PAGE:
Article on ‚Chronicle of a Place –
cultural education for people from refugee camps’
online magazine by Inge Pett (PDF)

Article in the Online Magazine ‚Art in Berlin‘ by Inge Pett, 20.04.2016

Onion Flowers – Chronicle of a Place – Cultural Education for People Living in Refugee Camps

“Make it happy today“. Sharmila (all names have been changed by the editors) does not know what a cheerful motto is written on her t-shirt, but when she heard the Farsi translation of the slogan, she was all smiles. Only a couple of months ago, the Iranian woman came to Berlin and since then has been living in the refugee camp in the former city hall of Wilmersdorf. Sharmila is one of the participants of the one-week project ‚Chronicle of a Place – Cultural Education for People Living in Refugee Camps‘ (18th – 22nd of April 2016), initiated by Berlin-based artist Jenny Brockmann. Monday started with a field trip to the Botanical Garden in Dahlem, where each of the women chose a plant and copied it by drawing.

This was a great hurdle for 54-year-old Leila from Afghanistan, as in Germany, the mother of nine held a pencil in her hand for the first time in her life. Thea, a retired teacher who voluntarily looks after the literacy course at Fehrbelliner Platz, gives an account of Leila’s initial troubles. Not only couldn’t she read or write, but also she had to get used to the opposite direction of writing in the German language. Currently, the course has reached the letter ‚W‘, which Leila oftentimes transforms into an ‚M‘ in overeagerness.

The art project also is about abstract thinking, as on Tuesday, the second day, the women drew models of their flowers for stencils, the designs of which they will spray-paint on the sponsor Stromnetz GmbH’s junction boxes located in the neighborhood of the camp on Thursday.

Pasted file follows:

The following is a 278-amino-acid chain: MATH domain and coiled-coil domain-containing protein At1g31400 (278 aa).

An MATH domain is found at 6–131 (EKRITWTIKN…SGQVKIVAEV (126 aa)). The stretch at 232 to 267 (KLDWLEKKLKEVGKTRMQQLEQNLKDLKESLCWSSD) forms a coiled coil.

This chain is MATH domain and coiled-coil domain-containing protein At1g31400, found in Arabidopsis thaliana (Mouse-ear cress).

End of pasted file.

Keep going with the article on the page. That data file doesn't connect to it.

Leila’s shyness regarding the pencil has apparently vanished. With visible pride, she draws the contours of her harmoniously proportioned flower on the cardboard on the wall, onto which Jenny Brockmann projects images.
An Iranian woman chose a pink lily, an Afghan women an onion plant. The women agree that their visit to the Botanical Garden was their best experience since fleeing yet.

“They reported on the landscapes of their homelands, their gardens, their crop and decorative plants“, Jenny Brockmann explains. Solely one young woman, who had to witness the murder of her own parents, apathetically gazed into the air. “She hasn’t completely arrived yet“, explains the translator. But however, one senses that it is a good thing for the Afghan to be part of the community.

On Wednesday, the group will take another field trip, this time to the Waldschule in Plänterwald with a picnic following, on Thursday the women will spray-paint the junction boxes; after that, on Friday, the course will end with a walk to the boxes decorated with floral motifs. Overall, Brockmann will put five projects into practice this year, three of which will take place in the refugee camps in Karlshorst. She could not even imagine the type of resonance she would come across: “The women’s enthusiasm about visiting the Botanical Garden alone justifies the whole project“, she rejoices. As an artist, she is predominantly interested in discourse.

Sharmila, who only started wearing her heavy golden cross pendant confidently above her t-shirt a few days ago, is the creative ’star‘ of the group. With dynamic gesture, she drew a feathered palm. She was married as a 16-year-old in Iran and became a mother, she recounts outspokenly. But she took life into her own hands, left her husband and found a new partner who supported her and was proud of her; for example of her starting an art study course for refugees at the Weißensee School of Art. Her career goal: “A designer for Chanel“, she laughs. She says she has been interested in art, fashion and design ever since she was a young girl, following fashion channels and designing shoes herself back home. Now she turned 40 and her dreams are coming true. Hence, the slogan on her t-shirt is a program: “Make it happy today“.